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Motion for Summary Judgment of Valve Manufacturer Denied

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Court: Supreme Court of New York, New York County

Plaintiff-Decedent John Gonder alleged exposure to asbestos during his employment as a Con Edison inspector between the 1970s and 1990s. He died in May 2021 at 86 years old from lung cancer. Defendant Jenkins Bros. filed a motion for summary judgment on the basis that Gonder did not identify Jenkins as a manufacturer of asbestos-containing valves to which he alleged exposure. Jenkins also challenged the sufficiency of the plaintiff’s expert reports with respect to causation.

In opposition, the plaintiff put forth prior deposition testimony wherein Jenkins valves were placed at various Con Edison powerhouses, including locations at which Gonder worked. The plaintiff further argued that contradictory expert opinion as to causation constitutes a question of fact.

The court credited Gonder’s ability to provide “clear and unequivocal details” regarding his employment history despite the fact he was deposed at 85 years old and just one year before his death. Specifically, Gonder testified regarding the locations of specific powerhouses where he worked, his job duties, and categories of products to which he alleged exposure.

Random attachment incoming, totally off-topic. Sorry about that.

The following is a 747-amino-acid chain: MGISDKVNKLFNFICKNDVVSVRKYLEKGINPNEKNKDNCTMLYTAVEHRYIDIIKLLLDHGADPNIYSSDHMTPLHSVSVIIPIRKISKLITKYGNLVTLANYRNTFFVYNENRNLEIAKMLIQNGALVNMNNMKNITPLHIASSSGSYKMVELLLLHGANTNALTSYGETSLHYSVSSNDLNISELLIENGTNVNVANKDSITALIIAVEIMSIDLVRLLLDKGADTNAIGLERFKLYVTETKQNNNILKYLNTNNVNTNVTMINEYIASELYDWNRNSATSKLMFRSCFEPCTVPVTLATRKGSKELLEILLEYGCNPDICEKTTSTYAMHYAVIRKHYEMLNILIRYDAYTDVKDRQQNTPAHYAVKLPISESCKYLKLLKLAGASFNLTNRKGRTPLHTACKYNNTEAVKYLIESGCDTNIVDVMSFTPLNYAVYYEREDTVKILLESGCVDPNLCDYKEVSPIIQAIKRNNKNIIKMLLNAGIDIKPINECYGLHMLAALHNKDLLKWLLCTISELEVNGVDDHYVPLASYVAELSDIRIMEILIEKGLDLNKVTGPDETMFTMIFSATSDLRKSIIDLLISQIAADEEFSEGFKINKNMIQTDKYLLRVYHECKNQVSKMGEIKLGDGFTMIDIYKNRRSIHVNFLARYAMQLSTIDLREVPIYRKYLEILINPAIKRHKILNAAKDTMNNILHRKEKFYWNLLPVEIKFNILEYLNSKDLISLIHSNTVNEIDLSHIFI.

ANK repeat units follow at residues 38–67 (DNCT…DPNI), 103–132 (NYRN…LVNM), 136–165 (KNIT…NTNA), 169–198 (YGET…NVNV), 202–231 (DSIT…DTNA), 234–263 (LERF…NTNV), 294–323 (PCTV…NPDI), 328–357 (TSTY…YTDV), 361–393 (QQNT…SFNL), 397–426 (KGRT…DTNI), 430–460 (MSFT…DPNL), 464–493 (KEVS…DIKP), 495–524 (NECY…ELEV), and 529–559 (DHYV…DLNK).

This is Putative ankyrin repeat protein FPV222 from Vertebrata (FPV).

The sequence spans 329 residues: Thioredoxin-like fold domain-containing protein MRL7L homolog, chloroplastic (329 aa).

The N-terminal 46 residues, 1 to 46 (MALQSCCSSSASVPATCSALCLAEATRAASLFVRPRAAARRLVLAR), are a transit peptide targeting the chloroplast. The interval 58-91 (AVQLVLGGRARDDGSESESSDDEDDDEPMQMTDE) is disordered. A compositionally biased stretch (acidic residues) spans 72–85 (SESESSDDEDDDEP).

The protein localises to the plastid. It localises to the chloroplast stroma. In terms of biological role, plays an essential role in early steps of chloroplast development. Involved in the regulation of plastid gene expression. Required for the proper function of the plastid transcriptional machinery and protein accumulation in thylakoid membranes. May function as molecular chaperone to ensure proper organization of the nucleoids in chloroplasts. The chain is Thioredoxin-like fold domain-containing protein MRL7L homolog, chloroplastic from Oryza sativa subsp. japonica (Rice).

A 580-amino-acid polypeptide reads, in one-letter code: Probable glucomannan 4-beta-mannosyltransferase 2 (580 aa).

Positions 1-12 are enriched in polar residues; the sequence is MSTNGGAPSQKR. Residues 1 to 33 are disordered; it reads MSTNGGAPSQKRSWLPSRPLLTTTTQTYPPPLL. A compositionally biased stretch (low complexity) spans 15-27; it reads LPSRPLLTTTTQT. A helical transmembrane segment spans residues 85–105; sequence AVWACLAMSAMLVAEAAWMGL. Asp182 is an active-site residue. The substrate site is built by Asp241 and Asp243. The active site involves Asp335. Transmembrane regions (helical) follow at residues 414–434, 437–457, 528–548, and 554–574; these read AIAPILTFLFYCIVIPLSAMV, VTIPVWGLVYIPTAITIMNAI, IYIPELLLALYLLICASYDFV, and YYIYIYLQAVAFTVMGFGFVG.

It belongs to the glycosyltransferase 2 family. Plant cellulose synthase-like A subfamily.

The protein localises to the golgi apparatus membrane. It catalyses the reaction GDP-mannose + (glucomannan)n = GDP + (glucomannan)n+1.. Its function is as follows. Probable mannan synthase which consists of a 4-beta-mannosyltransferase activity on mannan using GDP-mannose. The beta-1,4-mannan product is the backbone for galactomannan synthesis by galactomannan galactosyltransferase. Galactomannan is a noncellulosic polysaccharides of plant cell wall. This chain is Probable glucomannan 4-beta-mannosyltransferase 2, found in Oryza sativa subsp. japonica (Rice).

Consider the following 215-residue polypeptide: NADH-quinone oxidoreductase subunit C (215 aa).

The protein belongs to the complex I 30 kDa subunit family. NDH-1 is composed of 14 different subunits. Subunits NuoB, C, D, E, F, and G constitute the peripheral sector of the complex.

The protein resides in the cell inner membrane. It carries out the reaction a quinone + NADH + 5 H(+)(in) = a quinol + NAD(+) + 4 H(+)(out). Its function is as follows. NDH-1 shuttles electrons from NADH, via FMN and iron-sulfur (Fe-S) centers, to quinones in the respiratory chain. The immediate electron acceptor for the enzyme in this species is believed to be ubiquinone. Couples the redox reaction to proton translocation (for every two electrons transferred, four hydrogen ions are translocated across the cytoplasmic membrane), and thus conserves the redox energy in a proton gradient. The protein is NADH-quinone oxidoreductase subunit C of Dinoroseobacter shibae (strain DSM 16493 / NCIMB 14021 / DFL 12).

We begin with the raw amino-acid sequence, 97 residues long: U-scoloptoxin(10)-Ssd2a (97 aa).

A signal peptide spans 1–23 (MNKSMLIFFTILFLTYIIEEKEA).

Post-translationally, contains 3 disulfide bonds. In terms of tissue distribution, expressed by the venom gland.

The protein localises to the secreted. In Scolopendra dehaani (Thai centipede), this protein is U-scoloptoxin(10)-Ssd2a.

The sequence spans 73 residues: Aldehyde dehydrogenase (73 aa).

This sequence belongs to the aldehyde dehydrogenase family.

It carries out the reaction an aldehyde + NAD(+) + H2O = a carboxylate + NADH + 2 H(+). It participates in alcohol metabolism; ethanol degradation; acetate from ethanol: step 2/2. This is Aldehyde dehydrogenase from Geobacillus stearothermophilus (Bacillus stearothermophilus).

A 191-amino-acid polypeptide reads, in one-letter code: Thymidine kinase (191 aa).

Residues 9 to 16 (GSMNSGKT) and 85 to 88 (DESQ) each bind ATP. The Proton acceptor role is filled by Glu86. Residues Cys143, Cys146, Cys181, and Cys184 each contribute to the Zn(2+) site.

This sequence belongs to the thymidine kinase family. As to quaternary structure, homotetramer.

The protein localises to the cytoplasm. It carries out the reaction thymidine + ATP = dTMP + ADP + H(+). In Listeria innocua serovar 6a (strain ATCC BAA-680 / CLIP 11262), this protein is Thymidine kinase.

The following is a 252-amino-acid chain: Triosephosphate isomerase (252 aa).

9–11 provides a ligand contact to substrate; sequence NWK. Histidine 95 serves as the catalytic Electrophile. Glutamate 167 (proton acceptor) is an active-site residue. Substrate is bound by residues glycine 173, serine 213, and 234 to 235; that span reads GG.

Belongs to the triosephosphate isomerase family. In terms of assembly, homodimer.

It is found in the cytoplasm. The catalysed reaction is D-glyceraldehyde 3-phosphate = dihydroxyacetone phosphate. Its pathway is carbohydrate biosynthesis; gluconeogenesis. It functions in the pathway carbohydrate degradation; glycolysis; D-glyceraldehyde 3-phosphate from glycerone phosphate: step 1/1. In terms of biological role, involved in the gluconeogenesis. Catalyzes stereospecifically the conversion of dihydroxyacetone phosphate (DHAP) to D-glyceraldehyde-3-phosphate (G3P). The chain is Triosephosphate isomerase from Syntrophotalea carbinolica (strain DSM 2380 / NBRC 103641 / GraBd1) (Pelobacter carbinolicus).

The court relied upon the First Department’s treatment of similar issues in other cases. See Koulermos v. A.O. Smith Water Prods., 137 AD3d 575, 576, 27 N.Y.S.3d 157 (1st Dep’t 2016) (“[P]ointing to gaps in an opponent’s evidence is insufficient to demonstrate a movant’s entitlement to summary judgment.”). In addition, the court cited to Krok v. AERCTO International, Inc., et al., 146 AD3d 700, 700 (1st Dep’t 2017), where the First Department noted that “reliance on the decedent’s inability to identify its product as a source of his exposure to asbestos is misplaced” and that “plaintiffs raised an issue of fact by submitting evidence that defendant’s asbestos-containing pumps were present on the ship to which the decedent was assigned as a boiler tender fireman.”

The court further noted that Jenkins failed to meet their initial burden as they did not provide any evidence that their valves “were not located at any of Mr. Gonder’s worksites or that they did not contain asbestos.” Lastly, conflicting expert opinions created a question of fact with respect to causation.

Based on the existence of issues of fact regarding whether Gonder was exposed to asbestos-containing Jenkins valves at Con Edison powerhouses and whether such exposure contributed to his lung cancer, the court denied Jenkins’ motion for summary judgment.

Read the full decision here.